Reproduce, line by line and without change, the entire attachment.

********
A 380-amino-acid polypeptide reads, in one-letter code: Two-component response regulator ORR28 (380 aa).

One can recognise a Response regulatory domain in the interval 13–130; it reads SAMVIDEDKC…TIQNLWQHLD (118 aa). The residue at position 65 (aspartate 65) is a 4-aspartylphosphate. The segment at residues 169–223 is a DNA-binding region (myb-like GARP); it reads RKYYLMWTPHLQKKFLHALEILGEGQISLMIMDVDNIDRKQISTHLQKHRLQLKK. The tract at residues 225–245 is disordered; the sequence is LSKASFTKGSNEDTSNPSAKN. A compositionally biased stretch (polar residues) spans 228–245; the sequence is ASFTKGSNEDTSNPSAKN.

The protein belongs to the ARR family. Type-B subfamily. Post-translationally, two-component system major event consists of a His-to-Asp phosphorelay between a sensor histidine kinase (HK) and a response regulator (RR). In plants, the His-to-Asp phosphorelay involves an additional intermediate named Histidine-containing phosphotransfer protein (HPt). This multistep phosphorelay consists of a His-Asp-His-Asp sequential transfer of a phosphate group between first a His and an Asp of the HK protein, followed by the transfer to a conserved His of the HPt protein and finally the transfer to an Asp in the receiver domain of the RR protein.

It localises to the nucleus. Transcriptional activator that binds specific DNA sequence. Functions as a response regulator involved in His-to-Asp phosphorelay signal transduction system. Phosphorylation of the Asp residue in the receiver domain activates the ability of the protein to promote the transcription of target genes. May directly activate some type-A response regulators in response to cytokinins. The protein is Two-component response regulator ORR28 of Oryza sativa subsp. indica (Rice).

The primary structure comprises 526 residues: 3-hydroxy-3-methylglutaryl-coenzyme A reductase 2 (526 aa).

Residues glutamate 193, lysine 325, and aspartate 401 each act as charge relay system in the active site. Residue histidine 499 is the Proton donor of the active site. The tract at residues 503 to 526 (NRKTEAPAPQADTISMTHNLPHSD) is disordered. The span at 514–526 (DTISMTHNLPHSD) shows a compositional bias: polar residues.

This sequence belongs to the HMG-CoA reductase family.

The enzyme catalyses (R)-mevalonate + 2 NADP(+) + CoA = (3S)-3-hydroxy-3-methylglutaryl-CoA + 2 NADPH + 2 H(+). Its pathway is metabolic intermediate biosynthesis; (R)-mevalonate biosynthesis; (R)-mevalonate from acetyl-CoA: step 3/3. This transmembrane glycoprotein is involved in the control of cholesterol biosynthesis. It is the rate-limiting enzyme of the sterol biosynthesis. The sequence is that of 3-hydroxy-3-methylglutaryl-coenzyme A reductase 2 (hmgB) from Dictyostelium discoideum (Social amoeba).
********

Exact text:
A 380-amino-acid polypeptide reads, in one-letter code: Two-component response regulator ORR28 (380 aa).

One can recognise a Response regulatory domain in the interval 13–130; it reads SAMVIDEDKC…TIQNLWQHLD (118 aa). The residue at position 65 (aspartate 65) is a 4-aspartylphosphate. The segment at residues 169–223 is a DNA-binding region (myb-like GARP); it reads RKYYLMWTPHLQKKFLHALEILGEGQISLMIMDVDNIDRKQISTHLQKHRLQLKK. The tract at residues 225–245 is disordered; the sequence is LSKASFTKGSNEDTSNPSAKN. A compositionally biased stretch (polar residues) spans 228–245; the sequence is ASFTKGSNEDTSNPSAKN.

The protein belongs to the ARR family. Type-B subfamily. Post-translationally, two-component system major event consists of a His-to-Asp phosphorelay between a sensor histidine kinase (HK) and a response regulator (RR). In plants, the His-to-Asp phosphorelay involves an additional intermediate named Histidine-containing phosphotransfer protein (HPt). This multistep phosphorelay consists of a His-Asp-His-Asp sequential transfer of a phosphate group between first a His and an Asp of the HK protein, followed by the transfer to a conserved His of the HPt protein and finally the transfer to an Asp in the receiver domain of the RR protein.

It localises to the nucleus. Transcriptional activator that binds specific DNA sequence. Functions as a response regulator involved in His-to-Asp phosphorelay signal transduction system. Phosphorylation of the Asp residue in the receiver domain activates the ability of the protein to promote the transcription of target genes. May directly activate some type-A response regulators in response to cytokinins. The protein is Two-component response regulator ORR28 of Oryza sativa subsp. indica (Rice).

The primary structure comprises 526 residues: 3-hydroxy-3-methylglutaryl-coenzyme A reductase 2 (526 aa).

Residues glutamate 193, lysine 325, and aspartate 401 each act as charge relay system in the active site. Residue histidine 499 is the Proton donor of the active site. The tract at residues 503 to 526 (NRKTEAPAPQADTISMTHNLPHSD) is disordered. The span at 514–526 (DTISMTHNLPHSD) shows a compositional bias: polar residues.

This sequence belongs to the HMG-CoA reductase family.

The enzyme catalyses (R)-mevalonate + 2 NADP(+) + CoA = (3S)-3-hydroxy-3-methylglutaryl-CoA + 2 NADPH + 2 H(+). Its pathway is metabolic intermediate biosynthesis; (R)-mevalonate biosynthesis; (R)-mevalonate from acetyl-CoA: step 3/3. This transmembrane glycoprotein is involved in the control of cholesterol biosynthesis. It is the rate-limiting enzyme of the sterol biosynthesis. The sequence is that of 3-hydroxy-3-methylglutaryl-coenzyme A reductase 2 (hmgB) from Dictyostelium discoideum (Social amoeba).